The CO2-fixing RuBisCO, a respectable representative of life on Earth, is my fourth structure of Christmas.
If a Martian visited Earth and was asked to report back on the most important protein in our biosphere, quite possibly it would choose RuBisCO. As enzymes go it isn’t the biggest, but it is a very big deal. It is extremely common – every single plant and photosynthetic cyanobacterium is stuffed full of it – and it performs one of the most crucial reactions for all of life: “fixing” gaseous carbon dioxide into sugars and amino acids.
RuBisCO makes all life possible. This is true directly for plants (which are autotrophs, generating their own energy), and indirectly for animals, fungi and other beasties, which ultimately depend on eating plants for energy. Yet quite astonishingly, despite the pivotal importance of its function, this is enzyme is at the bottom of the league in terms of performance.
Vital, but clunky
Evolution has found amazing solutions that allow life forms to carry out all sorts of chemical reactions quickly. Yet RuBisCO is a clunky, slow enzyme, with a bizarre and annoying side reaction involving oxygen. To make up for these peculiarities plants have to be stuffed full of this protein, and some even go to insane lengths to manage it.
Even the name RuBisCO is clunky. It’s a contraction of the full, rather long-winded name of the enzyme: ribulose-1,5-bisphosphate carboxylase/oxygenase. The curious capitalisation of the contraction has stuck for some reason, if only to plague STM copyeditors everywhere [Mary’s words, not mine!].
RuBisCO catalyses a step in the Calvin cycle, which happens in the chloroplast: a symbiotic cyanobacterium that struck a good deal with the first eukaryotic plants aeons ago.
Here’s how it works:
- Every round of the Calvin cycle adds a carbon atom to a five-carbon sugar.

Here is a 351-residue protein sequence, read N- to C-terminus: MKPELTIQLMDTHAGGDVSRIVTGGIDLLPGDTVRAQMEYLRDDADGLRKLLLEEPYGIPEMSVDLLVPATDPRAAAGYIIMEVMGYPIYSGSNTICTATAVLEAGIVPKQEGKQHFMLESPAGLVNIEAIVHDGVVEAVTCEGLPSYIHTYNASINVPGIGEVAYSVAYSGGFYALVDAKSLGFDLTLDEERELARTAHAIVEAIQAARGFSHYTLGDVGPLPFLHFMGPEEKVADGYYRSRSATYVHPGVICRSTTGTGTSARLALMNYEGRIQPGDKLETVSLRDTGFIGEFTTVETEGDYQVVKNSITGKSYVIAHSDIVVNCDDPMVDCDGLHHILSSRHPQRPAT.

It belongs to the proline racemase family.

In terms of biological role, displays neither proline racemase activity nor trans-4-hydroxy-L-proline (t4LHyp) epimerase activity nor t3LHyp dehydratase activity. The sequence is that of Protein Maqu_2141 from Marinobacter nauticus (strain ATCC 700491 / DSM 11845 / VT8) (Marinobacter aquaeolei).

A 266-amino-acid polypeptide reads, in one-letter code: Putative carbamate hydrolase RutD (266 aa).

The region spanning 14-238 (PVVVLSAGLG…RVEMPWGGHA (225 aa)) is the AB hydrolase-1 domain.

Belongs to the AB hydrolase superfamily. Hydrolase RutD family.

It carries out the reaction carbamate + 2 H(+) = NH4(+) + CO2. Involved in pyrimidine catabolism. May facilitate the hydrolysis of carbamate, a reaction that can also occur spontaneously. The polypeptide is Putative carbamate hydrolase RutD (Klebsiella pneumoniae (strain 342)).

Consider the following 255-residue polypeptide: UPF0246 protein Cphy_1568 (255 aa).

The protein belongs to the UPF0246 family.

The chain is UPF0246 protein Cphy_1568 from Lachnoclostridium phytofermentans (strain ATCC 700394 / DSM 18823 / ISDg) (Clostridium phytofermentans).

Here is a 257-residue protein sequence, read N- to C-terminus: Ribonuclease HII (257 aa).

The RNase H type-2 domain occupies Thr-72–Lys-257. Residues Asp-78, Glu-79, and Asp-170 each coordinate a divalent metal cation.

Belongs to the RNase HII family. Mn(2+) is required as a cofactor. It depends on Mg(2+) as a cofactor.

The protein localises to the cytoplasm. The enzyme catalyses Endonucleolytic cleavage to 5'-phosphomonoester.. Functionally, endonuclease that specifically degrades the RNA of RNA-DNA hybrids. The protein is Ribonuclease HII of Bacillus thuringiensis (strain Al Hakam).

- The very ‘first’ (by convention) reaction in the cycle is a critical one, catalysed by RuBisCo. In it, ribulose (a five-carbon sugar) gets converted with the addition of carbon dioxide, into two 3-carbon compounds: 3-phosphoglycerate.
- After three rounds of the cycle, six glycerate molecules have been produced. Five of these are used to regenerate three input ribuloses.
- The remaining glycerate is like the ‘carbon dividend’ of the cycle, and is used to make sugars or amino acids.
Slow but steady
Many enzymes can zip through thousands of reactions every second, but not RuBisCO. It carries out five or so carbon fixes per second – a rather stately pace.
It is a mystery why this enzyme is so slow, but it seems to be the right tool for the job. The fact that plants are stuffed full of it is a testament to its importance. It can be made to run a bit faster by providing more input material, which is why having greenhouses with higher carbon dioxide levels is good for plants.
RuBisCO is a bit needy, roping in helper proteins – called chaperones – just to get itself into the right shape. Using some elegant protein engineering, researchers have been able to improve its efficiency – but they haven’t quite beat Nature yet. Frustratingly, when the engineered RuBisCOs are put back into plants, they don’t lead to better growth.
Changing the world, one molecule at a time
But the weirdness doesn’t stop there.
RuBisCO evolved billions of years ago, before oxygen became a big player in the atmosphere. At that time, certain cyanobacteria made a breakthrough: they could capture reducing elements, needed to power the cell by splitting hydrogen atoms from water – one of the most abundant chemicals on earth. The by-product of this process is, of course, oxygen.